Adult Content On The Airwaves Essay

3043 words - 12 pages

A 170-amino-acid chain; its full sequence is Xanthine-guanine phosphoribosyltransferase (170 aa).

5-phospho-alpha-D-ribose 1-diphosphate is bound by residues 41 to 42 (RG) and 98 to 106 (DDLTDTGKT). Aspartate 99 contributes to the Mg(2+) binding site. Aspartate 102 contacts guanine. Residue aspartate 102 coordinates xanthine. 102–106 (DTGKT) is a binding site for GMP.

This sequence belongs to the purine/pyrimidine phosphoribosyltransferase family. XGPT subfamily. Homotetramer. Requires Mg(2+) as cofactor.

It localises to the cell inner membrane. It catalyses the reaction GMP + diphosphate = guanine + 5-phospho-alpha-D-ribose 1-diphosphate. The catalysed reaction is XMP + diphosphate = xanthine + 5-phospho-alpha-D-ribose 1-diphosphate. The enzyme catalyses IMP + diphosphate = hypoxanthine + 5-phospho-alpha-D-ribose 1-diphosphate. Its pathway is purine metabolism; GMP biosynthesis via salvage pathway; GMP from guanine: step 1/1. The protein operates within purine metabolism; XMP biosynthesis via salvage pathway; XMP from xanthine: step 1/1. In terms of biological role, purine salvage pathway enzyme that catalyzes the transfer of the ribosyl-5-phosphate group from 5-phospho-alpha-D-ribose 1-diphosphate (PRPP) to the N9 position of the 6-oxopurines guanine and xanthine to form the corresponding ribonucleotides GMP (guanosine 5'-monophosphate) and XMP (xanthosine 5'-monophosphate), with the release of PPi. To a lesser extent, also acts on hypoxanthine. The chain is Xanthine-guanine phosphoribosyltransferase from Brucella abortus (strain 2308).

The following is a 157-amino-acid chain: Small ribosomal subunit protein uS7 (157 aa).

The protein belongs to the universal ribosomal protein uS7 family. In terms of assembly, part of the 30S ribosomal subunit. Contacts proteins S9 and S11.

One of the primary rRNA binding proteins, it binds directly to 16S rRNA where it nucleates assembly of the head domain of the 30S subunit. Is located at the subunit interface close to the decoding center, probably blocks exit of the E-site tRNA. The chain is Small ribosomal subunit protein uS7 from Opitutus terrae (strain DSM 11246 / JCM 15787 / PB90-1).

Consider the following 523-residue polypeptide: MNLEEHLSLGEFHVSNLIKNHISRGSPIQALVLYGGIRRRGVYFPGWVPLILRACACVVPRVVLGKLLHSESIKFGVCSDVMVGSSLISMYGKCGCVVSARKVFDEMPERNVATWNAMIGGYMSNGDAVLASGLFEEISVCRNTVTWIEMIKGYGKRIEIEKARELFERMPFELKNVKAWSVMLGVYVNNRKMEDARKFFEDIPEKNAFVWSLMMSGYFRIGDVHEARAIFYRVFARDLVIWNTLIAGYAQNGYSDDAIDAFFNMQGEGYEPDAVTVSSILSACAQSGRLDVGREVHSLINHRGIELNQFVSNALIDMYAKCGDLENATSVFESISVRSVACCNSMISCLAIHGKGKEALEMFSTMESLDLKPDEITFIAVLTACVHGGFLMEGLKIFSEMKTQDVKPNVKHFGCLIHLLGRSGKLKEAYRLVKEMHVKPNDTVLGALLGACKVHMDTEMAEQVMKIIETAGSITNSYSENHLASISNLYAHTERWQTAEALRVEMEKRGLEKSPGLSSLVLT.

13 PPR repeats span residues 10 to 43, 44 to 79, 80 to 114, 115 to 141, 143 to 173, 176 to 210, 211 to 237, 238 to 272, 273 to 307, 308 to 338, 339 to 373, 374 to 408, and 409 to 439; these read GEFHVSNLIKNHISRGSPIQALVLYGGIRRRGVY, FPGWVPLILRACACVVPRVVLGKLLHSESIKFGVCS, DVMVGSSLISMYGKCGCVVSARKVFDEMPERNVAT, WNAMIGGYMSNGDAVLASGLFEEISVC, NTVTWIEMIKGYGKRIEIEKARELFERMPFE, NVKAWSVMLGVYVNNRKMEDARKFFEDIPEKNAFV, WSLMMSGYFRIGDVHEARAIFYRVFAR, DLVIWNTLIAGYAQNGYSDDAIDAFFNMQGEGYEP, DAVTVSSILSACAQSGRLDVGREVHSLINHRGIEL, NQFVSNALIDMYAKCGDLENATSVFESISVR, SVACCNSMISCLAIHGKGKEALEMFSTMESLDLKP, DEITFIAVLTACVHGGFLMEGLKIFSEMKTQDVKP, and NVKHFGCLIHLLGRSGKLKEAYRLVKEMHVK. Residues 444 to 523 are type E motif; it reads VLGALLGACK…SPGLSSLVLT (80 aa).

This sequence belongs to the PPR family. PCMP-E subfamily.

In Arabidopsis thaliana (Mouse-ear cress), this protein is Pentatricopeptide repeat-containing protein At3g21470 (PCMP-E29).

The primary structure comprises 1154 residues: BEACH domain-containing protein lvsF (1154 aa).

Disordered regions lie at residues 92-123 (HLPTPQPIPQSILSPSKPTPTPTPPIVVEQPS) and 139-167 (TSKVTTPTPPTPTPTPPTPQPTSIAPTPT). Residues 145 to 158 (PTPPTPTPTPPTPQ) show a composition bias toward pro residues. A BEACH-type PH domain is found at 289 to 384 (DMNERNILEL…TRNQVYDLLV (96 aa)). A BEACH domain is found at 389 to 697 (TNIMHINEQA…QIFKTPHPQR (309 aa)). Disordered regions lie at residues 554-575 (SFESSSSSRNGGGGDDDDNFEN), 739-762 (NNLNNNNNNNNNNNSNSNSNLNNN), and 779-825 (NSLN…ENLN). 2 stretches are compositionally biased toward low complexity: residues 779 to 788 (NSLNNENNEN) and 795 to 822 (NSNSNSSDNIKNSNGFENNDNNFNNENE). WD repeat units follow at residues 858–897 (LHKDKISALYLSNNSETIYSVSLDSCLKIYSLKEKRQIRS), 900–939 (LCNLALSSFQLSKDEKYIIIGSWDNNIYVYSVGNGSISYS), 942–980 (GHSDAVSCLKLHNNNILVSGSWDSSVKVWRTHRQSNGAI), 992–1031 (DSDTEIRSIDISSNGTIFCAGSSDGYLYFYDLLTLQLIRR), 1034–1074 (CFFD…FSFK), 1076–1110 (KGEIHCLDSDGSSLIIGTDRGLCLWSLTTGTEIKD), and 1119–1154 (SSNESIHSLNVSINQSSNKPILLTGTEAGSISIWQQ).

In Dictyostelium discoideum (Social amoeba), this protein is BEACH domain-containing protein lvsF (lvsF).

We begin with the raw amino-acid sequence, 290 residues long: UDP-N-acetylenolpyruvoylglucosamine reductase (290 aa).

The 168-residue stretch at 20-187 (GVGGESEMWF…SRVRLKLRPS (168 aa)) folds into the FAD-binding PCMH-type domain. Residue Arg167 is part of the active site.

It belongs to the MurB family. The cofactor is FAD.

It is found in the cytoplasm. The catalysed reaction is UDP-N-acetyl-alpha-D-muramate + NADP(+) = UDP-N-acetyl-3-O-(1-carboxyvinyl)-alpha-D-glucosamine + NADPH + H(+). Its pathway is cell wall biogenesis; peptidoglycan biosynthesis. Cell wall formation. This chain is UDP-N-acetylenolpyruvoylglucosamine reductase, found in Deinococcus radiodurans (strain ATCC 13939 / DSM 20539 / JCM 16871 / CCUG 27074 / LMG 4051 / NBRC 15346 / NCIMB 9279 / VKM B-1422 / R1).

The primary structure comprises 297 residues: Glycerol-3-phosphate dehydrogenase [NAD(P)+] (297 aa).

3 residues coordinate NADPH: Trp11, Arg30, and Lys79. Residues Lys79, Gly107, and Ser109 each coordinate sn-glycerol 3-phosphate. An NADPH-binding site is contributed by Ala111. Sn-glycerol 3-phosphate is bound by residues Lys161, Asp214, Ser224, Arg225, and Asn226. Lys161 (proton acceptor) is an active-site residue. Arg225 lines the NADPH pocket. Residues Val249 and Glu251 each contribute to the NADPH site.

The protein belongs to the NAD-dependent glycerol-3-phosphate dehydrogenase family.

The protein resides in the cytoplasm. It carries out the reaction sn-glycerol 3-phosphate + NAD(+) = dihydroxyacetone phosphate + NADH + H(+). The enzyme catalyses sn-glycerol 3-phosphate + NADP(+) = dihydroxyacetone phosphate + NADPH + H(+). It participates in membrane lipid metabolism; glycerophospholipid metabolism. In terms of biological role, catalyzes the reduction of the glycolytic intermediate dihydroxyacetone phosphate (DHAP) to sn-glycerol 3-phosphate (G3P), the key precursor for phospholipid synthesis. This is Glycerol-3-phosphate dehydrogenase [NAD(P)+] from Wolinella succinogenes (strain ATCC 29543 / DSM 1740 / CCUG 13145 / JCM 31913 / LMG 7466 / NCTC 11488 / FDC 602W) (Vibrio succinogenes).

On July 26, 2001, Howard Stern asked a male staff member what the sexual term "blumpkin" meant (thesmokinggun.com). In Richmond, Virginia, high school girls called into the "Elliot in the Morning" show to talk about their sex lives (Maynard). On May 28, 1998, radio jock Bubba the Love Sponge aired a discussion between him and a cartoon character (fcc.gov). He asked the character to describe the perfect woman and her genitals. The First Amendment didn't protect these radio jocks. All were fined for their broadcasts and these were not the only broadcasts they were fined for. "Freedom of speech" is three small but powerful words. They are simple words. Each can be defined in five words or less. But this is America and simple doesn't exist. Words and images can be bought, sold, manipulated, regulated, and destroyed. And the battle against broadcast indecency proves words and images are merely government property.The Federal Communications Commission is the government agency that has been watching our airwaves since 1934. The agency was originally the Federal Radio Commission (Campbell 118). In 1927, Congress passed the Radio Act of 1927 stating licensees did not own their channels. They had to serve the "public interest, convenience, or necessity" (118). Today the FCC is responsible for "interstate and international communications by radio, television, wire, satellite, and cable" (fcc.gov). The FCC is headed by five commissioners, all appointed by the President and then approved by the Senate. One commissioner is chosen by the President to be chairperson. Our current FCC chairperson is Michael Powell. Three commissioners may be members of the same political party. The FCC houses six bureaus and ten offices. It is important to know the FCC does not have any jurisdiction in print media. Print media has no government agency regulating their industry.In the March 2004 issue of Seventeen Magazine, 15-year-old Linze from San Antonio, Texas asked the magazine for help. They printed her question under the heading "Oral Report."Now imagine this question asked on television or radio. With the new proposed fine changes broadcasters could be fined a maximum of $3 million. Seventeen Magazine is allowed to print this because there is no government agency policing them. If they wanted to they could print the indecent things Howard Stern says on his radio show and higher powers could not intervene. There is a different standard for print media and broadcast media.The First Amendment has different levels of protection for different mediums. Two court cases - Red Lion Broadcasting Co. v. FCC in 1969 and the Miami Herald Publishing Co. v. Tornillo in 1974 - demonstrate the difference between print and broadcast media (Campbell 561). In the Red Lion Broadcasting Co. case, Reverend Billy James Hargis attacked Fred Cook on the Pennsylvania radio station. Fred Cook was the author of a book that criticized Barry Goldwater, the Republican presidential candidate in 1964. When...

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